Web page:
Elephants may not be native to New Haven, but a few are working to grow their population.

This election season, Republicans will appear on ballots for only three local races — two for aldermanic seats and one for mayor. Republican leaders and candidates said they have been trying to become more prominent in New Haven — where 4.3 percent of registered voters were Republicans in 2006 — by appealing to young and unaffiliated voters in the hopes of promoting the minority voice.

But some of the city’s Republican residents, like Chi Te Chen, said they are turned off from the party because of its small ranks — which inevitably results in a vicious cycle.

“I believe Republicans aren’t active in New Haven because they know this isn’t a winnable town for them,” he said.

Other local Republicans — some interviewed at a Ron Paul rally on the New Haven Green over the weekend — said before local leaders can strengthen the party, New Haven Republicans need to win back members who have lost faith in them.

Ward 18 Alderwoman Arlene DePino — who is the only Republican on the Board of Aldermen and is currently running against a Democrat for her fourth term — said having more Republicans in the local government would bring much-needed diversity and a “better system of checks and balances” to what is essentially a single-party government.

DePino said she supports the Republican candidates trying to make their mark in the community by reaching out to unaffiliated residents.

Republican candidates and leaders said New Haven residents are unwilling to vote Republican in local elections because their negative views of the national party affect their views of the local party — which DePino said do not operate the same way.

“People have to look at the party on the local level and the ideas [candidates] share, how hard we work, how active we are in the neighborhood and city,” DePino said. “In the local level, it’s a whole new ballgame, and people have to understand it’s different.”

Still, Republican Town Committee Chairman H. Richter Elser ’81 — who is currently running for mayor against incumbent Democrat John Destefano Jr. — said it is often more difficult and more important to have Republican candidates than to have registered Republican voters. He said he plans to enlist more Republican candidates through the RTC by identifying and recruiting new Republicans to run for aldermanic spots.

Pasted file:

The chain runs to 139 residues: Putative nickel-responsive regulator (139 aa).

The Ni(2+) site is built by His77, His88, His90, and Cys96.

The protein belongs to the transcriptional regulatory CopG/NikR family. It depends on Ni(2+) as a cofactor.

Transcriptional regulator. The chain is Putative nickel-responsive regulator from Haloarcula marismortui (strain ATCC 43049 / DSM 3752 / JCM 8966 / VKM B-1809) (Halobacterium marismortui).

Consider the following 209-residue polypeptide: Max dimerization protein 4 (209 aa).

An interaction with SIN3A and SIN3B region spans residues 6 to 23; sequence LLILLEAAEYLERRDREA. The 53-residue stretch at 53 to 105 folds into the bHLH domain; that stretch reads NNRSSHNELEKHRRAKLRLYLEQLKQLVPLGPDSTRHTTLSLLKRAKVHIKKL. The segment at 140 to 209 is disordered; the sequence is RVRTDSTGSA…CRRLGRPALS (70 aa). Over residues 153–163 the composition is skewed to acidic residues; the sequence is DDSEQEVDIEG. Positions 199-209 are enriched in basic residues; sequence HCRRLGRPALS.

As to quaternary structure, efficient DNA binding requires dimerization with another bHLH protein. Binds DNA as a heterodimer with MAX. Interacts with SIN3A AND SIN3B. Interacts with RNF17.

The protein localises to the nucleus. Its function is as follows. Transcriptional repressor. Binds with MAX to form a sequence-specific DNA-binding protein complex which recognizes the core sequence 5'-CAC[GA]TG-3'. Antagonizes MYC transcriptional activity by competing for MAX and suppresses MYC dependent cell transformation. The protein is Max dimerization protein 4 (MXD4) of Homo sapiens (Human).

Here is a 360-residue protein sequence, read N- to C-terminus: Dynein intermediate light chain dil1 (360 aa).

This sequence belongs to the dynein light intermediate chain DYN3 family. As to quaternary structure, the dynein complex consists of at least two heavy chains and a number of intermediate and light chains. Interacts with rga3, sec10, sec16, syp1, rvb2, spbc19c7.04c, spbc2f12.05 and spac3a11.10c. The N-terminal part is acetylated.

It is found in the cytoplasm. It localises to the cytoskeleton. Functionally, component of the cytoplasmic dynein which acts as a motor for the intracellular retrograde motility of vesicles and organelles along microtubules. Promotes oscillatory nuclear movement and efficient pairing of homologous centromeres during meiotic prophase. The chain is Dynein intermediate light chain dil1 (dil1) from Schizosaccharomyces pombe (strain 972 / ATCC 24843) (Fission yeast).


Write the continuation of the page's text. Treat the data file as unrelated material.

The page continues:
In 2006, only 21.4 percent of New Haven residents voted in elections, according to the Connecticut State Register & Manual.

The manual indicates that 22 percent of residents are between the ages of 18 and 24. These young people move into New Haven with an “open mind” and make up the majority of the 27.7 percent of registered voters who are unaffiliated, DePino said.

Greenwich RTC Chairman John Raben ’67 said he thinks the people who register as unaffiliated are sympathetic to Republican values because Democrats are such a majority that there is “no incentive not to register as Democrat” if the person is sympathetic to that party.

Despite the small Republican numbers in New Haven, both Republican and some Democratic politicians interviewed said people should appreciate the presence of such a party in politics.

“Regardless of your party affiliation … give a silent thank you [to minority parties] for being able to give competition to the majority party and being able to give citizens an alternative,” Raben said. “A competitive two-party system allows the government to keep the best interest of the voters.”

But Ward 25 Alderwoman Ina Silverman — who is campaigning to defend her seat against Republican Tom Malone — said a variety of opinions already exists within the largely Democratic Board of Aldermen.

“I think the reality is that the board has many factions, so we do have a multi-party system, or at least the benefits of one,” she said. “We all hold each other to the various standards. We all don’t agree on everything — it would be easier if we did, but we don’t, [which] serves the purpose of having these different ideas presented.”

In 2005, 554 registered Republicans voted in the general elections as “perfect voters” — those who voted in all four levels of elections they could participate in that year, Elser said.

The New Haven RTC will hold a town hall meeting on Nov. 1, five days before candidates for the Board of Aldermen and mayor face the voters on Election Day.